1/31/2012 2:30:00 PM
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Trucks now limited to 80,000 pounds on interstate highways could run as heavy as 97,000 pounds under a proposal contained in the long-awaited transportation reauthorization bill set to be unveiled Tuesday by House Republicans.
States would have the option of allowing the heavier trucks, the Washington Post and Bloomberg News both reported Tuesday.
Trucking, along with shippers and manufacturers, support heavier, longer trucks, while railroads and some highway safety law enforcement groups oppose them.
One congressional source who has seen the bill told Transport Topics that the measure would also mandate states to allow longer trucks on their highways.
Currently, all states must allow tractors to pull 28-foot double trailers on the National Highway System. If the bill passes, states would be required to allow double, 33-feet long trailers on the national network and on access highways.
In addition, the bill would mandate that New York City and Washington, D.C., allow 53-foot single trailers. States allow those trailers but the two cities restrict them.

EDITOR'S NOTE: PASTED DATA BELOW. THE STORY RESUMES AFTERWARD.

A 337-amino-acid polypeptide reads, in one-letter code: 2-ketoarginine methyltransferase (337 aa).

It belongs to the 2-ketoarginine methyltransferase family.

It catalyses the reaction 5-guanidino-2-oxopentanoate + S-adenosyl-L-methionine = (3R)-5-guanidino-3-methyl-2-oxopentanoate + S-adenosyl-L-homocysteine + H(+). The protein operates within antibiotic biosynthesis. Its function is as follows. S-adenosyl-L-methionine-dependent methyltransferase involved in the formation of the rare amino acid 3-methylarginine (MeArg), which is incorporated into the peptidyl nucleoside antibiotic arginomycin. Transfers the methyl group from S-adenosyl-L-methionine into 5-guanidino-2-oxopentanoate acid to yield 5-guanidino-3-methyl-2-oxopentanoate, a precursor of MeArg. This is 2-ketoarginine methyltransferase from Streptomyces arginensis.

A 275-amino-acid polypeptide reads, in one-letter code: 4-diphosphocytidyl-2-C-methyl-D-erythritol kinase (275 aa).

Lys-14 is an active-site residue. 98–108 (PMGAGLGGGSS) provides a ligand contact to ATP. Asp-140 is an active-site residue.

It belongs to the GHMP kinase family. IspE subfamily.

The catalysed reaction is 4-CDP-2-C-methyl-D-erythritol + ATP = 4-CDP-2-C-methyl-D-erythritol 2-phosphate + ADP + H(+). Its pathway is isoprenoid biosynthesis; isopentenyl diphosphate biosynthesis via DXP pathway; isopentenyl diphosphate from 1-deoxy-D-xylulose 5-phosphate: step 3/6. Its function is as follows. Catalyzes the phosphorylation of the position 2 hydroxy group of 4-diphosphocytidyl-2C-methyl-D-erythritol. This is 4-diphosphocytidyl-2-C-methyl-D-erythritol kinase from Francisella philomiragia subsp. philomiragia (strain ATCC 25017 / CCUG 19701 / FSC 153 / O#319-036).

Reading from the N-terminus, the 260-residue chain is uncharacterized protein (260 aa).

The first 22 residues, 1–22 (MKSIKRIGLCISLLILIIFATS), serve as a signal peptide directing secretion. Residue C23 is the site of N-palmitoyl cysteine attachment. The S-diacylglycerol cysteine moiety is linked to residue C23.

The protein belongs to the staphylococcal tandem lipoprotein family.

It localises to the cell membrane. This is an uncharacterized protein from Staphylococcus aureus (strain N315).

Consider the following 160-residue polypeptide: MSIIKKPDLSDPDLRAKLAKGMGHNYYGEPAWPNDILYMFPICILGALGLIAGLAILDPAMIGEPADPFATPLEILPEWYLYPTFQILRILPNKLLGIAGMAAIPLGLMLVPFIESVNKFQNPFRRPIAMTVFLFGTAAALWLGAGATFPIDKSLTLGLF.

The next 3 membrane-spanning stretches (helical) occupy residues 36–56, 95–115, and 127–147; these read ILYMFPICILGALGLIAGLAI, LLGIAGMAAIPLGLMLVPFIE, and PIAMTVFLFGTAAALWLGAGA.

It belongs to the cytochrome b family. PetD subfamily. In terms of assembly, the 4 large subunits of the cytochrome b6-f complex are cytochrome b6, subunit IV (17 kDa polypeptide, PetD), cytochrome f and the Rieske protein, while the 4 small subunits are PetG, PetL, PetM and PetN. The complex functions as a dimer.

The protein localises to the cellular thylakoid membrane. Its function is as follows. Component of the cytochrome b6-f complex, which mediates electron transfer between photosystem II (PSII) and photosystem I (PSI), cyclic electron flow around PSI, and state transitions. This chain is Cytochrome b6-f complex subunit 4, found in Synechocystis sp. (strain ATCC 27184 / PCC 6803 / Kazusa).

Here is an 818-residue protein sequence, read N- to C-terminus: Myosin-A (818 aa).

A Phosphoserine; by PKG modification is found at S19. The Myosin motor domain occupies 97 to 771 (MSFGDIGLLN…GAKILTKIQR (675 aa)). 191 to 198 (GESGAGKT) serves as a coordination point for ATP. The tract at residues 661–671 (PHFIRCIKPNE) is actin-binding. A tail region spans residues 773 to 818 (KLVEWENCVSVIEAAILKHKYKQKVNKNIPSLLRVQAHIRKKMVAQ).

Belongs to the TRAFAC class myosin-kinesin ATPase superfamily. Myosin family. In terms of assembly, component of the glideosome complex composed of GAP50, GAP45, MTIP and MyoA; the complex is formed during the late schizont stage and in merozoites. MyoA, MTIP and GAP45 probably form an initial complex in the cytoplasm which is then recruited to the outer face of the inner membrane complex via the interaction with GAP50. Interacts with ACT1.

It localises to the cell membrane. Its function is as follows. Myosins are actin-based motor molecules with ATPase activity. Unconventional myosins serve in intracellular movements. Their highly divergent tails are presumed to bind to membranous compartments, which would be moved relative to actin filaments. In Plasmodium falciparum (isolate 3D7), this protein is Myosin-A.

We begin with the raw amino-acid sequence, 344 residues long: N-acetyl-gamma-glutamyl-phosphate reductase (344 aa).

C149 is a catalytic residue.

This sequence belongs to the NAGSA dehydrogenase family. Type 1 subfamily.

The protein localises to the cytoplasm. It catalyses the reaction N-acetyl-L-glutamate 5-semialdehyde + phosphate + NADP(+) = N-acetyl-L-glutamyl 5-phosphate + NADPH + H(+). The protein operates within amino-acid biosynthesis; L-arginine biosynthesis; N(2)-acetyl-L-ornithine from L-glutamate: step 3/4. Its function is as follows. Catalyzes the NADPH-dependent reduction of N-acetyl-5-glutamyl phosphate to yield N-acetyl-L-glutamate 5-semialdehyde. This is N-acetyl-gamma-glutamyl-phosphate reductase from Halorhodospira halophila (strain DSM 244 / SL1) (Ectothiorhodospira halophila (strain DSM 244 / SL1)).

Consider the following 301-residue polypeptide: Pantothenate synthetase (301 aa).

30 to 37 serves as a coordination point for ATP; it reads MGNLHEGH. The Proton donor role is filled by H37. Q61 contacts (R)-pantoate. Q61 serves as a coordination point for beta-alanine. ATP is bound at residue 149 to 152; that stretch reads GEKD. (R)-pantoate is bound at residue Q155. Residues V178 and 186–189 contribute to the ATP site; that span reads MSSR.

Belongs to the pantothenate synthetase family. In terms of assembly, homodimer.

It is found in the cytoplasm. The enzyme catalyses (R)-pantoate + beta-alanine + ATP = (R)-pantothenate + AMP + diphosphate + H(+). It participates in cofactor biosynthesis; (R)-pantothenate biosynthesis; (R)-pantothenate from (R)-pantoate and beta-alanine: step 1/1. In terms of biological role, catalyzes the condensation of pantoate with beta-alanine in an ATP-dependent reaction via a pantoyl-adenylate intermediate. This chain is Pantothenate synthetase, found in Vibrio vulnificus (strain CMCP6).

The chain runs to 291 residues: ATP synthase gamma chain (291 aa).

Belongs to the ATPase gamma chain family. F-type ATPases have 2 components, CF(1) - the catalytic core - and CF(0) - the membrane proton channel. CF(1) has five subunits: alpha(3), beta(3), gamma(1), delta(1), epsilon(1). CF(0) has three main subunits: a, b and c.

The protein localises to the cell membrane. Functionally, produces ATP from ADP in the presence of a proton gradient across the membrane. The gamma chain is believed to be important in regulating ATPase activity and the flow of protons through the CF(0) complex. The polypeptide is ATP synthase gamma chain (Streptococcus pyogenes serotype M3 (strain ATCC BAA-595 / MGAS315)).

The five-year, $260-billion surface transportation bill is to be introduced today by House Transportation Committee Chairman John Mica (R-Fla.).
The bill is closely tied to another measure moving through the House that would expand oil and gas drilling offshore and in the Alaska to pay for transportation infrastructure.
In contrast, a reauthorization bill currently moving through the Senate is for two-years and would authorize spending of $109 billion.
The sponsors, Senators Barbara Boxer (D-Calif.) and James Inhofe (R-Okla.), said they would not address the truck weight issue in their bill because that issue, along with high speed rail, is so controversial it could doom a reauthorization bill.
Â© 2012, Transport Topics Publishing Group. All rights reserved.
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